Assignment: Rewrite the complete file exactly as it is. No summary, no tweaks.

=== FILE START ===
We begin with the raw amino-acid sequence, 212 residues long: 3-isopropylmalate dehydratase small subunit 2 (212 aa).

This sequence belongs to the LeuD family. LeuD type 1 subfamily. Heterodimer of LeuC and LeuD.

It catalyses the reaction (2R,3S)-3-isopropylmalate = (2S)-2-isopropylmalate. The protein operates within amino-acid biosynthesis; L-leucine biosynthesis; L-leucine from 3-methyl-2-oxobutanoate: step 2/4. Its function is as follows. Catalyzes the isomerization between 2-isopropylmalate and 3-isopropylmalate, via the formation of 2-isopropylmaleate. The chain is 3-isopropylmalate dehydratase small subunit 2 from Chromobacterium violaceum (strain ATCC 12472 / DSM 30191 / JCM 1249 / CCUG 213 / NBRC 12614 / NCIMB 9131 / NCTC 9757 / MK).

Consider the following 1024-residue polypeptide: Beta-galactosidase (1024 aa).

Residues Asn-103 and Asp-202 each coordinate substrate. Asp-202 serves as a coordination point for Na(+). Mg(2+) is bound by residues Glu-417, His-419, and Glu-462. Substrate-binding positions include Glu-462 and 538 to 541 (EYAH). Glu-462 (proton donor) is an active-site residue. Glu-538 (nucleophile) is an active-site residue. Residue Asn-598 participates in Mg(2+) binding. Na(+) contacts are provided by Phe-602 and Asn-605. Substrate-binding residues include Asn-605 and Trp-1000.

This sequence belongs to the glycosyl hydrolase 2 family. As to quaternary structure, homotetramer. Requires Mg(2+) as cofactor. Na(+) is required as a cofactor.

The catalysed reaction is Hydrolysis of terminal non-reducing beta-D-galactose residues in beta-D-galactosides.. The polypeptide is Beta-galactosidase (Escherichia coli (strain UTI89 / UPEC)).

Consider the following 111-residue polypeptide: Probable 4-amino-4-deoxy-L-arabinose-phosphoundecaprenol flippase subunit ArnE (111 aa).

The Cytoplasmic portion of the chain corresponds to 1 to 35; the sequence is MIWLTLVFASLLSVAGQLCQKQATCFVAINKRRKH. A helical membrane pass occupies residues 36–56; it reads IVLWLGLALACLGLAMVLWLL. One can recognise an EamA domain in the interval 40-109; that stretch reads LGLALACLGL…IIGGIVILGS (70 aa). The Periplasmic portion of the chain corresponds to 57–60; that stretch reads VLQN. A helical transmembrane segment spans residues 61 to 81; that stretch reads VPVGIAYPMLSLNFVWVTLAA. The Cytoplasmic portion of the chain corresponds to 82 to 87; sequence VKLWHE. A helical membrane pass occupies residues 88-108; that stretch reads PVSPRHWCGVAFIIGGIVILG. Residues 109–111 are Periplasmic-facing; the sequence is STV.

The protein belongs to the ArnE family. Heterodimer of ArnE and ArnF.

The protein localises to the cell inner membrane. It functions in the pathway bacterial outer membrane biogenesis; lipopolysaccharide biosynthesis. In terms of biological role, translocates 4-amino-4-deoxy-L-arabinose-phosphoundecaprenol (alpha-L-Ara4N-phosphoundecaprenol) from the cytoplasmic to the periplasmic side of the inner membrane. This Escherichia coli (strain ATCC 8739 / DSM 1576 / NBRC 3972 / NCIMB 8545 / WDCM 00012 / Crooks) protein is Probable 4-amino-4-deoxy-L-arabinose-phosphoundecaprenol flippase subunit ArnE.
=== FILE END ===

We begin with the raw amino-acid sequence, 212 residues long: 3-isopropylmalate dehydratase small subunit 2 (212 aa).

This sequence belongs to the LeuD family. LeuD type 1 subfamily. Heterodimer of LeuC and LeuD.

It catalyses the reaction (2R,3S)-3-isopropylmalate = (2S)-2-isopropylmalate. The protein operates within amino-acid biosynthesis; L-leucine biosynthesis; L-leucine from 3-methyl-2-oxobutanoate: step 2/4. Its function is as follows. Catalyzes the isomerization between 2-isopropylmalate and 3-isopropylmalate, via the formation of 2-isopropylmaleate. The chain is 3-isopropylmalate dehydratase small subunit 2 from Chromobacterium violaceum (strain ATCC 12472 / DSM 30191 / JCM 1249 / CCUG 213 / NBRC 12614 / NCIMB 9131 / NCTC 9757 / MK).

Consider the following 1024-residue polypeptide: Beta-galactosidase (1024 aa).

Residues Asn-103 and Asp-202 each coordinate substrate. Asp-202 serves as a coordination point for Na(+). Mg(2+) is bound by residues Glu-417, His-419, and Glu-462. Substrate-binding positions include Glu-462 and 538 to 541 (EYAH). Glu-462 (proton donor) is an active-site residue. Glu-538 (nucleophile) is an active-site residue. Residue Asn-598 participates in Mg(2+) binding. Na(+) contacts are provided by Phe-602 and Asn-605. Substrate-binding residues include Asn-605 and Trp-1000.

This sequence belongs to the glycosyl hydrolase 2 family. As to quaternary structure, homotetramer. Requires Mg(2+) as cofactor. Na(+) is required as a cofactor.

The catalysed reaction is Hydrolysis of terminal non-reducing beta-D-galactose residues in beta-D-galactosides.. The polypeptide is Beta-galactosidase (Escherichia coli (strain UTI89 / UPEC)).

Consider the following 111-residue polypeptide: Probable 4-amino-4-deoxy-L-arabinose-phosphoundecaprenol flippase subunit ArnE (111 aa).

The Cytoplasmic portion of the chain corresponds to 1 to 35; the sequence is MIWLTLVFASLLSVAGQLCQKQATCFVAINKRRKH. A helical membrane pass occupies residues 36–56; it reads IVLWLGLALACLGLAMVLWLL. One can recognise an EamA domain in the interval 40-109; that stretch reads LGLALACLGL…IIGGIVILGS (70 aa). The Periplasmic portion of the chain corresponds to 57–60; that stretch reads VLQN. A helical transmembrane segment spans residues 61 to 81; that stretch reads VPVGIAYPMLSLNFVWVTLAA. The Cytoplasmic portion of the chain corresponds to 82 to 87; sequence VKLWHE. A helical membrane pass occupies residues 88-108; that stretch reads PVSPRHWCGVAFIIGGIVILG. Residues 109–111 are Periplasmic-facing; the sequence is STV.

The protein belongs to the ArnE family. Heterodimer of ArnE and ArnF.

The protein localises to the cell inner membrane. It functions in the pathway bacterial outer membrane biogenesis; lipopolysaccharide biosynthesis. In terms of biological role, translocates 4-amino-4-deoxy-L-arabinose-phosphoundecaprenol (alpha-L-Ara4N-phosphoundecaprenol) from the cytoplasmic to the periplasmic side of the inner membrane. This Escherichia coli (strain ATCC 8739 / DSM 1576 / NBRC 3972 / NCIMB 8545 / WDCM 00012 / Crooks) protein is Probable 4-amino-4-deoxy-L-arabinose-phosphoundecaprenol flippase subunit ArnE.